Sunday, January 23, 2011

An Attitude of Gratitude

Amazingly, surgeons replaced a woman’s larynx allowing her to independently speak, breathe and smell after more than a decade. Her gratitude in the story inspired me. She said, "It's just been a really, really unbelievable experience smelling freshly cut grass. The air, breathing the air. Taking your garbage out—that's a real good smell."

I can totally relate. Back in July I had a painful eye injury that left me blind for 2 weeks. The ordeal made me realize: 
  • How I had taken my vision (and my whole health) for granted
  • The amazing capabilities of the human body
  • That medical science is the bomb
  • My friends  and family are amazing, and how dependent I am upon their love and support
  • That it's not the end of the world if I were to lose my vision. Sure, I would have to re-learn how to live and function, but I could and would readjust. 
Talk about a reset—any other little worries or anxieties I had before the accident instantly disappeared with new context. And even now just being able to see the words I write at this very moment overwhelms me. It’s amazing to stop taking things for granted.

All of this reminds me of another article on how time speeds up as we get older for the very same reason—we start taking things for granted. As a kid, when things happen for the first time, they are new and novel and we pause to soak in the magnificence. As desensitized adults, we allow things to start passing us by.

My favorite philosopher Krishnamurti touches on this topic very nicely in one of his speeches. He said, “Awaken all your senses to their highest degree so that you look at the world with all your senses… Man has become dull through repetition, through tradition, through the oppression…You have gradually lost all sensitivity, all energy to create…[To have] the drive, the beauty, one must have great sensitivity. You cannot have great sensitivity if every sense is not fully functioning, fully aware.”

So just how would waking all of your senses affect you? How would looking at everything around you with renewed appreciation change your life? For me, I’ve found a lot of benefit in re-evaluating my world…and it’s simply added perspective that brings positivity and energy.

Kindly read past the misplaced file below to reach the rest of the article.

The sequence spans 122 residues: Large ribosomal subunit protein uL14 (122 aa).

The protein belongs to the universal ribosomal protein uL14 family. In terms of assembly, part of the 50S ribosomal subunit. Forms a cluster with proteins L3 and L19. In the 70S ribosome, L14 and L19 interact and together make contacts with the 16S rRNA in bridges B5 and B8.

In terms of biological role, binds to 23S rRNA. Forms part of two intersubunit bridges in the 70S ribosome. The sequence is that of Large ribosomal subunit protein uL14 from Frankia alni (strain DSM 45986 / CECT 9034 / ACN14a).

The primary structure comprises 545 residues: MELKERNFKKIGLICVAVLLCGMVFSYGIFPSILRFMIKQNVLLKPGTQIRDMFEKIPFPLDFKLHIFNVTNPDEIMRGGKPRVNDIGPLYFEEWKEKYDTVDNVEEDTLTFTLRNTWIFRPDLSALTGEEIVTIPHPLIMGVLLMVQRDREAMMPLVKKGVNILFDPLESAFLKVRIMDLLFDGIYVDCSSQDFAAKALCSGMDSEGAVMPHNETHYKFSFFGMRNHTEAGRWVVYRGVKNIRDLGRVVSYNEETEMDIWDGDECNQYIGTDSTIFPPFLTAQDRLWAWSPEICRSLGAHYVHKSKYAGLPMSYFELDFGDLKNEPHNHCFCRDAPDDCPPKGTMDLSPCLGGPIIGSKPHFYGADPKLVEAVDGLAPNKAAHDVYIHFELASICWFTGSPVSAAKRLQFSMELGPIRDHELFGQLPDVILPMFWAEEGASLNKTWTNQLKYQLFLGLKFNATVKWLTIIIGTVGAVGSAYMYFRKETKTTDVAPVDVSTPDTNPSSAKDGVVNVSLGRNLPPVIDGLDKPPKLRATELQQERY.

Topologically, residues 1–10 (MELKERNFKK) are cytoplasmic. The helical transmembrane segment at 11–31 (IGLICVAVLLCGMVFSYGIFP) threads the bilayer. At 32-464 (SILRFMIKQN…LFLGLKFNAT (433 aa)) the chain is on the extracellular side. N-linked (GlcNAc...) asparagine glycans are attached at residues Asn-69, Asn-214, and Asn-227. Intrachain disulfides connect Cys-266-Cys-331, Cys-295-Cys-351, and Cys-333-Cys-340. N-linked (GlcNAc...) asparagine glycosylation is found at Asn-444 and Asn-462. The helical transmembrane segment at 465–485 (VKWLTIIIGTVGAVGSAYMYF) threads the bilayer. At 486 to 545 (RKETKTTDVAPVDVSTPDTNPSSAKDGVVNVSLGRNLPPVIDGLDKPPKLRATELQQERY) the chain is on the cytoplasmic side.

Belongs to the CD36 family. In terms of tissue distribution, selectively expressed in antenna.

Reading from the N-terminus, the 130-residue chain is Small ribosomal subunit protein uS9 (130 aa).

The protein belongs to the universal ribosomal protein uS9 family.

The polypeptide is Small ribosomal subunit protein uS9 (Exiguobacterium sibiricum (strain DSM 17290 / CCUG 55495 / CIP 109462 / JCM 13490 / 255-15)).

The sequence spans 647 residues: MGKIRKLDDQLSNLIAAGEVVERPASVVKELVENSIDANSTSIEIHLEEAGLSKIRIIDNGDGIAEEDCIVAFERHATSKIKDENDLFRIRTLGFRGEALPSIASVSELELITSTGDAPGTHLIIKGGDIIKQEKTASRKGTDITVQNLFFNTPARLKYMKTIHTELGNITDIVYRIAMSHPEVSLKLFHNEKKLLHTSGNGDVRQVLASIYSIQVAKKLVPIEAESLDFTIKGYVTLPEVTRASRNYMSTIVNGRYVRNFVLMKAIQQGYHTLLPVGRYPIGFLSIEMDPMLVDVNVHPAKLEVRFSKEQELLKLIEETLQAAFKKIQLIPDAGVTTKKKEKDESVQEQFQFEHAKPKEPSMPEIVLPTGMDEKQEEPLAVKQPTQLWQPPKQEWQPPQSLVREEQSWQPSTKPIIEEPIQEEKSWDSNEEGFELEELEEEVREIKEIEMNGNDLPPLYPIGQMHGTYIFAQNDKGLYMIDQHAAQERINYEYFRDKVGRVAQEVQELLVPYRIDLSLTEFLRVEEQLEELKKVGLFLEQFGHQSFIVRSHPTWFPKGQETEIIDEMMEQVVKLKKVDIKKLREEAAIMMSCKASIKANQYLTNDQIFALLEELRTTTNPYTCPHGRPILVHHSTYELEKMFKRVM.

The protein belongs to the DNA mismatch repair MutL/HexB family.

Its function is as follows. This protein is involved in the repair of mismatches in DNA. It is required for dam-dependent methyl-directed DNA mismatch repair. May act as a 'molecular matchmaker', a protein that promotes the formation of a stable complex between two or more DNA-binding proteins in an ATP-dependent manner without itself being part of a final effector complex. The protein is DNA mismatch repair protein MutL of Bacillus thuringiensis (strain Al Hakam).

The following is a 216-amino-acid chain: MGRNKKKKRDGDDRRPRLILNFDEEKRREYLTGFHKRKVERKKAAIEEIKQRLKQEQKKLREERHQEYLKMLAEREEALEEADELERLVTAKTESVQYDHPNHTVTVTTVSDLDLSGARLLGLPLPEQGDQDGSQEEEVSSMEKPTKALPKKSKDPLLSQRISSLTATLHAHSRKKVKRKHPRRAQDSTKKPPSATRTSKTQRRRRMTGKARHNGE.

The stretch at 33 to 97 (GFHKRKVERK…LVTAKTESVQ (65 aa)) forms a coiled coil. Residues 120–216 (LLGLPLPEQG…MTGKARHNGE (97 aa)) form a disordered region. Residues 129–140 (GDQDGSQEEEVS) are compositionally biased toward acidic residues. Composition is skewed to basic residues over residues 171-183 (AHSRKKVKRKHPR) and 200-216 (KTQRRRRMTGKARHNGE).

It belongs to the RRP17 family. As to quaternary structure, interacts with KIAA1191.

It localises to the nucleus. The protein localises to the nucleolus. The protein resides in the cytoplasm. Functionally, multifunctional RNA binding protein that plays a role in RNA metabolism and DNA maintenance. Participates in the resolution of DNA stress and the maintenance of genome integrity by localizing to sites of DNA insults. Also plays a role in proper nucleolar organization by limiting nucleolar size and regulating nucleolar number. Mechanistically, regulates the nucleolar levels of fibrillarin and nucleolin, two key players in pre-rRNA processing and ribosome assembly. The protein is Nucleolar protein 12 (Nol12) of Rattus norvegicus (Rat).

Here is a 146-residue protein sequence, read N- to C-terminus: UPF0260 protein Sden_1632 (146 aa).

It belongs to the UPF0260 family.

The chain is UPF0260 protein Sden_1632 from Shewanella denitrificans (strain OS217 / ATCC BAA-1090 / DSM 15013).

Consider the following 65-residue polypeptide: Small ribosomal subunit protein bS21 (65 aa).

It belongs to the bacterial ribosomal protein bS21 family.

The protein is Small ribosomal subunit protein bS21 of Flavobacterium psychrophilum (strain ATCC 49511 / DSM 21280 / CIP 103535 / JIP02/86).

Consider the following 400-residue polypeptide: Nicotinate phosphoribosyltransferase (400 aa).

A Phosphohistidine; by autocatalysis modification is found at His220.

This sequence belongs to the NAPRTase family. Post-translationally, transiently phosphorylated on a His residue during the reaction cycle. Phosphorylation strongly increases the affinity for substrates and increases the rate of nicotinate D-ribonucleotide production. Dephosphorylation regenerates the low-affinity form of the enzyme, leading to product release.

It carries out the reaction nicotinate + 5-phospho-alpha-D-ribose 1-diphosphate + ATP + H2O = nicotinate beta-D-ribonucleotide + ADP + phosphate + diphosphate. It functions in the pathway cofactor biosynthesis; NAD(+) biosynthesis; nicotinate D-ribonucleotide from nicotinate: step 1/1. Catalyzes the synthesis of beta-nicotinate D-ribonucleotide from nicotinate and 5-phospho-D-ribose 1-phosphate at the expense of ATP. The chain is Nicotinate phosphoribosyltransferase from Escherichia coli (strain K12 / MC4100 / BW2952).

The challenge is just how to stop taking the things for granted. When I asked myself how can I personally become fully conscious, I remembered that song lyric, “You don’t know what you’ve got til it’s gone.” So for those of you blessed with the following, here’s an exercise to help cultivate an attitude of gratitude.
  • Vision: What would your life be like without eyes? Who would you miss seeing among your family or friends? What visual treats—art, sunsets, movies, puppies, would you miss most?
  • Speech: What if you couldn't say "I love you?"
  • Smell: What smells of people, food, or nature would you yearn for?
  • Hearing: What sounds/music/voices would you miss most?
  • Mobility: How would not having hands or legs affect you?
And remember that if any of these things were to happen, your life wouldn’t be over, you would be reborn. You would view the world with new perspective.

Sunday, January 16, 2011

Planning for a Rainy Day

I heard a story on the radio today. To summarize for you:

After two miscarriages and a severely complicated pregnancy that ended in abortion, a woman gave up.  It was a devastating experience to share with her husband.  One minute filled with hope as a mother-to-be, the next…overwhelmed with empty grief. And she couldn’t take it anymore. So she and her husband decided to accept life sans children.